On Thursday, September 21, a female student of the Banaras Hindu University (BHU) was allegedly molested on campus. She shouted for help but the guards nearby refused to come to her rescue. 

The student lodged a complaint with the authorities but they refused to take any action due to Prime Minister Narendra Modi’s two-day visit to the city. 

Since then, students have been protesting against the authorities. The protests have taken a violent turn and police have resorted to lathicharge, with many students getting injured.

Two police officers and one magistrate have been suspended for the baton-charge on students.

BHU female students recount their experience:

Smriti Mishra, who’s pursuing her MA in Library Sciences, recalls the ordeal: “An Arts faculty student was sexually harassed around 6 pm on September 21. We demanded that an enquiry be conducted, but the administration took no action, citing PM Modi’s visit to Varanasi.”

“We have been demanding women’s safety on campus for long. This is not the first case of molestation. Our demands have been basic: streetlights and CCTV cameras on campus, etc. Rather than listening to our demands, the hostel authorities said curfew time in the girls’ hostel should be reduced to 6 pm because the incident happened at the time.” 

“So, if someone gets molested at 4 pm, girls would be locked at 4? What kind of logic is this? You are only blaming the victims rather than taking action against the perpetrators. Hence, we decided to protest,”  she says.

Ekta Singh, student of the Law Faculty, and a member of BJP’s student wing, the ABVP, says she has been threatened with suspension from the university. “We were not asked in written to vacate the hostel. Only a verbal order was given. But almost every female student has vacated the hostel. Authorities are now threatening me and others with suspension. Although, we have not recieved any written order. But, who knows considering the situation,” she said. 

She also added that political parties have been trying to “politicise” what was initially a resistance by women students of BHU across ideological lines.

Another student of the Department of Social Sciences, who does not wish to be named, recounts the experience, “We tried to meet the Vice-Chancellor to address our demands but he wouldn’t meet us. After many protests, on Friday, the authorities asked all female students to assemble in a girl hostel to meet the V-C.” 

However, authorities laid down conditions that the meeting will be held behind closed doors, and no male students or media will be allowed. They also asked the women to not record anything and confiscated their phones, she said. 

“All these demands were acceptable but how can they not allow phones or even media. We waited for the V-C but he didn’t turn up,” she said.

Mineshi Mishra, a BSc 3rd-year student, says that many of her friends were injured in police lathicharge on the night of September 23.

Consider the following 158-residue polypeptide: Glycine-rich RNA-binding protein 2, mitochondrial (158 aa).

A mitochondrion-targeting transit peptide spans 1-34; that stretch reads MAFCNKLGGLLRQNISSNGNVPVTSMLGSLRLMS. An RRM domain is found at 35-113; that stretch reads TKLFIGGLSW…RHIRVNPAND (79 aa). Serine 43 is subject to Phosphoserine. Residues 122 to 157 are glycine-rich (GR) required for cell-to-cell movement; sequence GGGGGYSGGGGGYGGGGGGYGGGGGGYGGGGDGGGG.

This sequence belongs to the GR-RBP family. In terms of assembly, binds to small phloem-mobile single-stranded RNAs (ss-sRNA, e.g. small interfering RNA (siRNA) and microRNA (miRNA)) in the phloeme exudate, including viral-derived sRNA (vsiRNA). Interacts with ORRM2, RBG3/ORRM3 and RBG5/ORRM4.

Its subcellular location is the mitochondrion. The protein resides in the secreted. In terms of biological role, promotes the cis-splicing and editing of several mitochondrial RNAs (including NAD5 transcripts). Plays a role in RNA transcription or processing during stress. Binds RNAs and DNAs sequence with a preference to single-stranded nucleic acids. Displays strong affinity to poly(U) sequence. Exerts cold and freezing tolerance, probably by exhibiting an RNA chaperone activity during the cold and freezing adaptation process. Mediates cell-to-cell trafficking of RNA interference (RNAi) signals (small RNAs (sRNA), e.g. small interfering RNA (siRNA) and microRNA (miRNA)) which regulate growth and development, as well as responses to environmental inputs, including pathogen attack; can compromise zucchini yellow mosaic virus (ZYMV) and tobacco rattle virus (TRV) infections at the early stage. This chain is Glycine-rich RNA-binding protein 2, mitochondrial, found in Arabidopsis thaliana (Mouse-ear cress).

“Many of my friends were beaten badly and had to get stitches etc. I was lucky as I only sustained minor scratches,” she says. 


There has been an atmosphere of tension and fear on the campus. Students say many in the girls’ hostel were ordered to vacate the hostel before 4 pm on Sunday, but the authorities have denied these charges.

Many female students also allege that they were locked inside their hostels, and power and water were cut-off. 

In many videos, policemen are seen trying to enter a girls’ hostel and beating up the inmates. Students alleged that they were dragged out of their hostels and manhandled by policemen, in the absence of women personnel. They claimed that police lobbed teargas shells and fired rubber pellets. 

However, university authorities have denied allegations of violence. Furthermore, speaking to a TV news channel, BHU Vice-Chancellor GC Tripathi alleged that “outsiders” and “anti-national” forces were involved. “I do not know who they are and which party they belong to,” he said.

Students, on the other hand, condemn the university’s stand. “There is no political angle to our protest. Girls who would passively acknowledge the daily sexism here, are now desperate to fight against it. Many had given in to this normalisation of sexism. This time we have women from across political ideologies coming together,” says Mineshi.

Smriti adds, “I, along with many others, was locked in Triveni [Girls’ Hostel] when our friends were being badly beaten by the police. After I came out to protest, I was intimated with threats from authorities. They tried to break me. They asked me things like ‘Why are you protesting?’, ‘Is she [the victim] your friend?’, and so on. I just said, ‘I’m human. This can happen to me or anyone tomorrow’.” 

(Featured image source: Twitter.)